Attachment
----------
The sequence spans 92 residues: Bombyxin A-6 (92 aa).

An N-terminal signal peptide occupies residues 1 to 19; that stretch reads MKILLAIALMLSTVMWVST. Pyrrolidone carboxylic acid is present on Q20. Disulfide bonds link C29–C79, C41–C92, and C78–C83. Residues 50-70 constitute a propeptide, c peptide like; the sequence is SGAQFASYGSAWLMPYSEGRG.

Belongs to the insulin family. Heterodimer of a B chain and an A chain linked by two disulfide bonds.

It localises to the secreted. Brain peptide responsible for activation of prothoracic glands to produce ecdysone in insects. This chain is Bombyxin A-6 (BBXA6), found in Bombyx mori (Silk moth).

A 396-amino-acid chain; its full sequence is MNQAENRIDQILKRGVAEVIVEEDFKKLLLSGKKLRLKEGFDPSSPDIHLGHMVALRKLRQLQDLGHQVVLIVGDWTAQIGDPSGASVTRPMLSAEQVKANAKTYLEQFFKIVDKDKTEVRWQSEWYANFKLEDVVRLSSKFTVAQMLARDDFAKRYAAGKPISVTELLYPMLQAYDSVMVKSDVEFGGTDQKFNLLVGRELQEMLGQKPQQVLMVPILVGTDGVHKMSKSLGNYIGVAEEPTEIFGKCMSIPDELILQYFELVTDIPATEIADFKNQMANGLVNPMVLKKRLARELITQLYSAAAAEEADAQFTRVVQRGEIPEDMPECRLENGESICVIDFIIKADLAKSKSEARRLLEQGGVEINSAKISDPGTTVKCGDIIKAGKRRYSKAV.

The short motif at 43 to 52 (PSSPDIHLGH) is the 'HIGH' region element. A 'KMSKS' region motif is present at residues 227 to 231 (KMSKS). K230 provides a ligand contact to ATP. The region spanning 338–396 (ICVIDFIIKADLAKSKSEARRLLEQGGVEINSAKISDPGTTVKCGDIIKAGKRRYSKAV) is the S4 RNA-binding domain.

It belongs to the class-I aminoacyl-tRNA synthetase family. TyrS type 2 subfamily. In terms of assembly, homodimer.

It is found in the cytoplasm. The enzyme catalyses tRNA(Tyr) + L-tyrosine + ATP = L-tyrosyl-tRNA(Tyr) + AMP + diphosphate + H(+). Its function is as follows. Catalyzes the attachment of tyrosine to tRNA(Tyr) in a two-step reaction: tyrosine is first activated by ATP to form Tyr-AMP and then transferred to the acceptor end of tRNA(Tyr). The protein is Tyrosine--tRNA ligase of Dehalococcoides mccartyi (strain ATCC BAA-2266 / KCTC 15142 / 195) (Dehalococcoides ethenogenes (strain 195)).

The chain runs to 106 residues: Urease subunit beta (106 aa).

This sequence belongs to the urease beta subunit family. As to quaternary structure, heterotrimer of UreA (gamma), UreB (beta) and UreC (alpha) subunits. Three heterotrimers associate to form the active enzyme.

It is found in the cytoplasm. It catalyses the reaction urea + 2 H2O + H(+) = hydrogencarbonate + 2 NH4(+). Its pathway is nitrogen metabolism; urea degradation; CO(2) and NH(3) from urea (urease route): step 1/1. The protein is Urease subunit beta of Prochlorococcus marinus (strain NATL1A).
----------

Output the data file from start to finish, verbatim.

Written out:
The sequence spans 92 residues: Bombyxin A-6 (92 aa).

An N-terminal signal peptide occupies residues 1 to 19; that stretch reads MKILLAIALMLSTVMWVST. Pyrrolidone carboxylic acid is present on Q20. Disulfide bonds link C29–C79, C41–C92, and C78–C83. Residues 50-70 constitute a propeptide, c peptide like; the sequence is SGAQFASYGSAWLMPYSEGRG.

Belongs to the insulin family. Heterodimer of a B chain and an A chain linked by two disulfide bonds.

It localises to the secreted. Brain peptide responsible for activation of prothoracic glands to produce ecdysone in insects. This chain is Bombyxin A-6 (BBXA6), found in Bombyx mori (Silk moth).

A 396-amino-acid chain; its full sequence is MNQAENRIDQILKRGVAEVIVEEDFKKLLLSGKKLRLKEGFDPSSPDIHLGHMVALRKLRQLQDLGHQVVLIVGDWTAQIGDPSGASVTRPMLSAEQVKANAKTYLEQFFKIVDKDKTEVRWQSEWYANFKLEDVVRLSSKFTVAQMLARDDFAKRYAAGKPISVTELLYPMLQAYDSVMVKSDVEFGGTDQKFNLLVGRELQEMLGQKPQQVLMVPILVGTDGVHKMSKSLGNYIGVAEEPTEIFGKCMSIPDELILQYFELVTDIPATEIADFKNQMANGLVNPMVLKKRLARELITQLYSAAAAEEADAQFTRVVQRGEIPEDMPECRLENGESICVIDFIIKADLAKSKSEARRLLEQGGVEINSAKISDPGTTVKCGDIIKAGKRRYSKAV.

The short motif at 43 to 52 (PSSPDIHLGH) is the 'HIGH' region element. A 'KMSKS' region motif is present at residues 227 to 231 (KMSKS). K230 provides a ligand contact to ATP. The region spanning 338–396 (ICVIDFIIKADLAKSKSEARRLLEQGGVEINSAKISDPGTTVKCGDIIKAGKRRYSKAV) is the S4 RNA-binding domain.

It belongs to the class-I aminoacyl-tRNA synthetase family. TyrS type 2 subfamily. In terms of assembly, homodimer.

It is found in the cytoplasm. The enzyme catalyses tRNA(Tyr) + L-tyrosine + ATP = L-tyrosyl-tRNA(Tyr) + AMP + diphosphate + H(+). Its function is as follows. Catalyzes the attachment of tyrosine to tRNA(Tyr) in a two-step reaction: tyrosine is first activated by ATP to form Tyr-AMP and then transferred to the acceptor end of tRNA(Tyr). The protein is Tyrosine--tRNA ligase of Dehalococcoides mccartyi (strain ATCC BAA-2266 / KCTC 15142 / 195) (Dehalococcoides ethenogenes (strain 195)).

The chain runs to 106 residues: Urease subunit beta (106 aa).

This sequence belongs to the urease beta subunit family. As to quaternary structure, heterotrimer of UreA (gamma), UreB (beta) and UreC (alpha) subunits. Three heterotrimers associate to form the active enzyme.

It is found in the cytoplasm. It catalyses the reaction urea + 2 H2O + H(+) = hydrogencarbonate + 2 NH4(+). Its pathway is nitrogen metabolism; urea degradation; CO(2) and NH(3) from urea (urease route): step 1/1. The protein is Urease subunit beta of Prochlorococcus marinus (strain NATL1A).